RACING AHEAD: Looking at Derby trends

Racing Ahead: with Tony McCormick
Racing Ahead: with Tony McCormick

Racing pundit Tony McCormick from and and racing radio station looks at some of the week’s racing stories.

The Investec Derby takes place on Saturday, with the world’s most prestigious flat race going off at 4.30pm.

Looking at the eight-year trends of the race going back to Frankie Dettori’s win aboard Authorized in 2007, we find that we need to be looking at a runner with an official rating of 108 or more, that’s a negative for the gambled-on GIOVANNI CANALETTO who is only rated 99, following defeat last time out.

The last eight winners were sent off in the Derby with a price no bigger than 7/1, not many shocks in the last eight years. That trend currently has favourite GOLDEN HORN, the Andrew Balding-trained ELM PARK, Irish raider ZAWRAQ and the recent purchase of Godolphin, JACK HOBBS, in the frame to lift the prize.

Seven of the last eight Derby winners had between two and four career starts - negative for Elm Park - had run in a Group 1 or 2 contest last time out, negative for Giovanni Canaletto, while they also finished in the first two last time out, another negative for Elm Park.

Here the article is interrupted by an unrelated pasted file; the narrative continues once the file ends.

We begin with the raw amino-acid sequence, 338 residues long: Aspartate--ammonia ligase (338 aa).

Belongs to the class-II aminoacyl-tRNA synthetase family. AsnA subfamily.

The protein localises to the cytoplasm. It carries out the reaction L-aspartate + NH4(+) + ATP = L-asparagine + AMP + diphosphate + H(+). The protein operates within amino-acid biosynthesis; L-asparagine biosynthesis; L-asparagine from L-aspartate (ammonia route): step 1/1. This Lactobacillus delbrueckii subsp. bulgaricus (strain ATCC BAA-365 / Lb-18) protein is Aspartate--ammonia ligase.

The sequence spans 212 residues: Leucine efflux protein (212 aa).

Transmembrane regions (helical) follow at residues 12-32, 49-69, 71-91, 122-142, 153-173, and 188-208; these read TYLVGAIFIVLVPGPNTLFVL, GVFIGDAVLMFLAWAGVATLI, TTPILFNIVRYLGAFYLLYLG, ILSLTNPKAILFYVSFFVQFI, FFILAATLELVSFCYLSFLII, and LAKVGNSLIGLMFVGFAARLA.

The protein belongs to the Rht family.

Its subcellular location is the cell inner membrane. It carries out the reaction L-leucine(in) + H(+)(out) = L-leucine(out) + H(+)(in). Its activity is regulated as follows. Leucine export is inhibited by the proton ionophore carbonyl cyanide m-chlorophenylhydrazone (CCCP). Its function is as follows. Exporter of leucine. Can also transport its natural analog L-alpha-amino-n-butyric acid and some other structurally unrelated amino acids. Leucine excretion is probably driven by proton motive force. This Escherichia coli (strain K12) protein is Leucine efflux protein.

Six of the last eight winners of the Derby were drawn between three and 10, had an official rating of 113 or more - Elm Park is the only qualifier here, or, more interestingly were sired by either Galileo (New Approach 2008, Ruler Of The World 2013 and Australia 2014) or Montjeu (Authorized 2007, Pour Moi 2011 and Camelot 2012).

Galileo is represented by Giovanni Canaletto, while Montjeu has Hans Holbein in the race.

In between the wins of New Approach and Pour Moi, the Derby was won by the brilliant Sea The Stars in 2009, sired by the stallion Cape Cross, who has this year’s favourite in the shape of Golden Horn. 2010 winner Workforce, who won the race by seven lengths, was sired by Kings Best who has the 100/1 chance ROGUE RUNNER in the line-up on Saturday.

When taking in the figures above, you must remember, the trends lead us in a general, rather than specific, direction. It’s important not to be handcuffed to them, such that we ignore horses with strong form claims who may fail to tick a couple of boxes.